The head of California’s largest union local has stepped aside in the wake of Times reports that the organization and a related charity paid hundreds of thousands of dollars to firms owned by his wife and mother-in-law.
Tyrone Freeman, president of a Service Employees International Union chapter in Los Angeles, said in a written statement late Wednesday that he was taking a leave of absence and that the local would be placed in a temporary trusteeship.
“In order to ensure that any investigation of the allegations is fair and free from any question of interference or influence, I am taking a leave of absence effective immediately for the duration of the investigation,” the statement said. “I believe these steps will allow our union to continue to serve the best interests of our membership during this time.”
The statement was released by the Washington, D.C., office of SEIU President Andy Stern, who nurtured Freeman’s career as the 160,000-member local grew dramatically in recent years, largely through consolidations.
“These allegations are of serious concern to all of us and we support Mr. Freeman’s decision to put the best interests of the members first,” Stern spokeswoman Michelle Ringuette said in an e-mail.
In addition to the payments to his relatives’ firms, Freeman’s local, the United Long-Term Care Workers, spent nearly $300,000 last year on a Four Seasons Resort golf tournament, restaurants such as a Morton’s steakhouse, a Beverly Hills cigar club and the William Morris Agency, the Hollywood talent firm, The Times reported earlier this month.
Altogether, the payments to Freeman and the home-based companies operated by his relatives, and to a former union employee totaled more than $1 million in 2006 and 2007, records and interviews show. That includes Freeman’s salary and other union compensation. The workers whose dues fill the union’s coffers make about $9 an hour caring for the infirm and disabled.
Freeman, who is also president of a 30,000-member affiliate, California United Homecare Workers, has denied any wrongdoing. He could not be reached for comment Wednesday.
His departure comes as several union staff members told of being pressured by Freeman’s lieutenants to sign a petition in support of him. Some of those who initially refused were transferred to positions far from their homes, according to three staffers who asked not to be identified because they feared reprisals.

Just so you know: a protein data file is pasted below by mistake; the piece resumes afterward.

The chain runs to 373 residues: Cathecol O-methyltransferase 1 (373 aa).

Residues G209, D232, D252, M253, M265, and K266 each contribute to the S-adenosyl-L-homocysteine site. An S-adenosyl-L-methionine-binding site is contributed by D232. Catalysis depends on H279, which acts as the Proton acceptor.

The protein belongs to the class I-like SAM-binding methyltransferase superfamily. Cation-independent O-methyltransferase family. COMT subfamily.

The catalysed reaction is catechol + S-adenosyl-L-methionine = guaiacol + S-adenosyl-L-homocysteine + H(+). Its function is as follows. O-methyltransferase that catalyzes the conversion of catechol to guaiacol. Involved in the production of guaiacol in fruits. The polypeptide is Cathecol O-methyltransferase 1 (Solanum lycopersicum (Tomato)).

About 10 workers who balked at signing the petition had their union-provided cellphone service discontinued, the staffers said.
The petition cited recent “attacks” on Freeman and the local and said, “Let it be clear that we . . . proudly and firmly stand with President Freeman and the work of our local,” according to a copy the staffers provided.
“It’s essentially a loyalty oath,” said one of the workers. He said the atmosphere at the union has been “very tense. . . . There’s a lot of intimidation.”
A Freeman spokesman did not return a phone call and e-mail message seeking comment.
The Times earlier reported that the union has paid $219,000 to a small video firm run by Brian Cheatham, a former employee. Freeman denied in an interview that Cheatham was a close friend of his wife, Pilar Planells.
But three former union employees said in interviews this week that Cheatham and Planells did have a close relationship, and that Cheatham is close to Freeman as well. They said Cheatham is pictured as a member of Freeman’s wedding party on the website of a Hawaiian nuptials service, www.pacificaisles.com.
The former employees asked not to be named because they feared retaliation. Cheatham did not return a phone call and e-mail message seeking comment. Written questions submitted to Freeman through a spokesman were not answered.